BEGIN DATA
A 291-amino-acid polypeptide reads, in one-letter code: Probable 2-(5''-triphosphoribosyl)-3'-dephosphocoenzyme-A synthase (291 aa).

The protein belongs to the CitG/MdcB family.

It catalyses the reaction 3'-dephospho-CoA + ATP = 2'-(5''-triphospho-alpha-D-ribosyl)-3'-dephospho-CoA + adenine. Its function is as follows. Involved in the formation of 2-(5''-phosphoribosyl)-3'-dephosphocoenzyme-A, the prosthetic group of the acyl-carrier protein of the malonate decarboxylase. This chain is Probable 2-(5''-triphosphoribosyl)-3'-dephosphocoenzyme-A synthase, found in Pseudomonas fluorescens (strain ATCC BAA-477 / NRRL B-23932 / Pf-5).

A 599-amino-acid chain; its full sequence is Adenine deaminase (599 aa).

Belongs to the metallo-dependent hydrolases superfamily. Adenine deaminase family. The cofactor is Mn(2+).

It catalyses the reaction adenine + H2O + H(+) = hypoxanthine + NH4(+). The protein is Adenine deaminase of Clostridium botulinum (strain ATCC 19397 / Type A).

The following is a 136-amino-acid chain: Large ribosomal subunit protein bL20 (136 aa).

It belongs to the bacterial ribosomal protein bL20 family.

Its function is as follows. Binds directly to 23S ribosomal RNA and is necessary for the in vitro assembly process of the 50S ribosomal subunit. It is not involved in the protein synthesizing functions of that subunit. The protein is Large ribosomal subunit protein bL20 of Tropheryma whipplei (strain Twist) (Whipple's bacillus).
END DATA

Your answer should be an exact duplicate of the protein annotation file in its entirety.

A 291-amino-acid polypeptide reads, in one-letter code: Probable 2-(5''-triphosphoribosyl)-3'-dephosphocoenzyme-A synthase (291 aa).

The protein belongs to the CitG/MdcB family.

It catalyses the reaction 3'-dephospho-CoA + ATP = 2'-(5''-triphospho-alpha-D-ribosyl)-3'-dephospho-CoA + adenine. Its function is as follows. Involved in the formation of 2-(5''-phosphoribosyl)-3'-dephosphocoenzyme-A, the prosthetic group of the acyl-carrier protein of the malonate decarboxylase. This chain is Probable 2-(5''-triphosphoribosyl)-3'-dephosphocoenzyme-A synthase, found in Pseudomonas fluorescens (strain ATCC BAA-477 / NRRL B-23932 / Pf-5).

A 599-amino-acid chain; its full sequence is Adenine deaminase (599 aa).

Belongs to the metallo-dependent hydrolases superfamily. Adenine deaminase family. The cofactor is Mn(2+).

It catalyses the reaction adenine + H2O + H(+) = hypoxanthine + NH4(+). The protein is Adenine deaminase of Clostridium botulinum (strain ATCC 19397 / Type A).

The following is a 136-amino-acid chain: Large ribosomal subunit protein bL20 (136 aa).

It belongs to the bacterial ribosomal protein bL20 family.

Its function is as follows. Binds directly to 23S ribosomal RNA and is necessary for the in vitro assembly process of the 50S ribosomal subunit. It is not involved in the protein synthesizing functions of that subunit. The protein is Large ribosomal subunit protein bL20 of Tropheryma whipplei (strain Twist) (Whipple's bacillus).